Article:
Our Reading Lives

The Rules of Reading…According to My Grandmother, Anyway

Cecilia Lyra

Staff Writer

Cecilia Lyra holds a Master’s Degree in Banking and Financial Law from Boston University, but she recently bid adieu to her life as a lawyer and professor of law to become a full-time writer. She blames this heretical career move on her nine-year-old self, who was bitten by the reading bug and began to dream about the day when she, too, would write a book. Cecilia moved to Canada in 2016 and has since fallen in love with The Great White North, and begun to use the interrogative utterance “eh” at the end of sentences. She hopes to soon be able to update this bio with information on her debut novel. When she isn’t devouring books, blogging for Book Riot, or writing, Cecilia can be found drinking wine, eating chocolate, and snuggling with her son, an adorable English Bulldog named Babaganoush. Cecilia claims to be allergic to exercise, cigarette smoke, and people who confuse feelings with opinions. She has been told by multiple people that it is odd that she and her sister live in the same building, though she strongly believes that said people do not require free babysitting and must be oblivious to the epicurean wonders of sharing a vacuum cleaner. While she is frequently charged with being a complainer (a riotously unfair accusation!), Cecilia is blissfully aware of how lucky she is to live in the beautiful and diverse Toronto with her husband and their aforementioned son. Follow her on Twitter: @ceciliaclyra.

There is no right or wrong way to do something, except when it comes to books.

The Rules of Reading... According to My Grandmother, Anyway

I don’t remember the first time I heard my grandmother these words. But she said them often.

Mine is a family of readers. My dad was complicit in my late-night reading. When we travelled, my mom would make sure to visit local libraries and bookshops. My sister and I trade book recommendations several times a month. But for all the reading that gets done in my family, no one’s style is as precise, as particular as my grandmother’s.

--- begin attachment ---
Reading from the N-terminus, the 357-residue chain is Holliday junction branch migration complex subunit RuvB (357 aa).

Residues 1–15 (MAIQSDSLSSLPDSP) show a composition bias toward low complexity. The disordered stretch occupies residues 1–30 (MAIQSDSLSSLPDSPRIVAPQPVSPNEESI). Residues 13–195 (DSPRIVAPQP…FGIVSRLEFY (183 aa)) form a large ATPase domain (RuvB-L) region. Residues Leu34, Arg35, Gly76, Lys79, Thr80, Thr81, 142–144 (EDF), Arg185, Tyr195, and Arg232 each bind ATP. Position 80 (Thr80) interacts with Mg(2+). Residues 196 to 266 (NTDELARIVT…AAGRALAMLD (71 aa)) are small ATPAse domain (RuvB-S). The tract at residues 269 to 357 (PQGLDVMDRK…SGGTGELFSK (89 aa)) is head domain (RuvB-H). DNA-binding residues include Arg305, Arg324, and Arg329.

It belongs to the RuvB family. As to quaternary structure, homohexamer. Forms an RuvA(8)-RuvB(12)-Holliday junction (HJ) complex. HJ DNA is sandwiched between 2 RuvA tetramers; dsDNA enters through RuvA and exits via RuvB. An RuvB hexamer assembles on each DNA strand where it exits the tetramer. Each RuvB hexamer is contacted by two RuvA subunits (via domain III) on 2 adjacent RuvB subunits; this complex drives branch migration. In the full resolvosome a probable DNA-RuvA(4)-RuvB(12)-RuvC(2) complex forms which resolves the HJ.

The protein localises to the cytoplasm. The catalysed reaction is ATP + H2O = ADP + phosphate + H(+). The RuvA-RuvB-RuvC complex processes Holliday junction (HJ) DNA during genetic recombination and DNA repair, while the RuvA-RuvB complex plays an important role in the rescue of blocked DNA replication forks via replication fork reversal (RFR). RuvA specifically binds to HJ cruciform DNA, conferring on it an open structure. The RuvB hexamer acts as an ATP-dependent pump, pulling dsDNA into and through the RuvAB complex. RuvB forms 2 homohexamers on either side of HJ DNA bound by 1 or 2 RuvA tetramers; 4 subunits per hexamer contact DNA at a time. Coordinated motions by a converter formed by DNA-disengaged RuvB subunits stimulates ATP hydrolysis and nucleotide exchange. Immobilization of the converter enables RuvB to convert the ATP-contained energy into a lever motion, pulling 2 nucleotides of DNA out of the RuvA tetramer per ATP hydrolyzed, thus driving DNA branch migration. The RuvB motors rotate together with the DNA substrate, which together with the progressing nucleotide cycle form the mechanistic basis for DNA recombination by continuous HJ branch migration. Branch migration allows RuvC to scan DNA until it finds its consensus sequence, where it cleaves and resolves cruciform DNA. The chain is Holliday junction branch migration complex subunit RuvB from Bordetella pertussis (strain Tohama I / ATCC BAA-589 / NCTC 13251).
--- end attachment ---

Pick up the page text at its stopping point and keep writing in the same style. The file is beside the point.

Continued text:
Growing up, I regarded my grandma’s bookish do’s and don’ts as commandments—not advice.

  • Treasure your books just as much as you treasure your jewelry.  
  • If you must annotate a book, do so in lightly and in pencil.
  • Keep your bookshelves neat and tidy. Alphabetical order is the only way to go.
  • A woman who reads before going to bed will always have interesting things to dream about.
  • A calculator will provide you with answers. A book will empower you to ask questions. 
  • Lending books is like lending your boyfriend. Don’t lend your boyfriend.
  • The second-best scent in the world is that of a book. The first is the scent of a library.
  • Never trust someone who doesn’t like to read.
  • Books will always allow you to be who you are.

As an adult, I must admit that I don’t follow all her rules. Not only do I annotate my books, I do so in myriad different colors. And while I appreciate a book’s sweet, musky scent, I am a firm believer that the world’s best invention was the ereader. But I will say this: most of her bookish rules are sound. (I even learned one of them the hard way.) Some are downright wise.

And because my grandmother is part witch, a few are even prophetic.

  • You will meet your best friends in a library.
  • A book might break your heart, but it will never leave you.
  • It is impossible to choose a favorite book.

    And they’re eerily accurate. I can’t, for the life of me, pick a favorite book. And while I did not meet my best friends in a library, I did meet them at book club—and that’s close enough.

    But of all my grandmother’s words of wisdom, this is the most precious one:

    • You will never regret a single moment you spend reading.

    At ninety-two, my grandma repeats this one quite often. And these words bring me a great deal of comfort. After all, I spend so much time curled up with a book. It’s good to know that when I, too, am in my nineties I will look back at these moments as time well spent.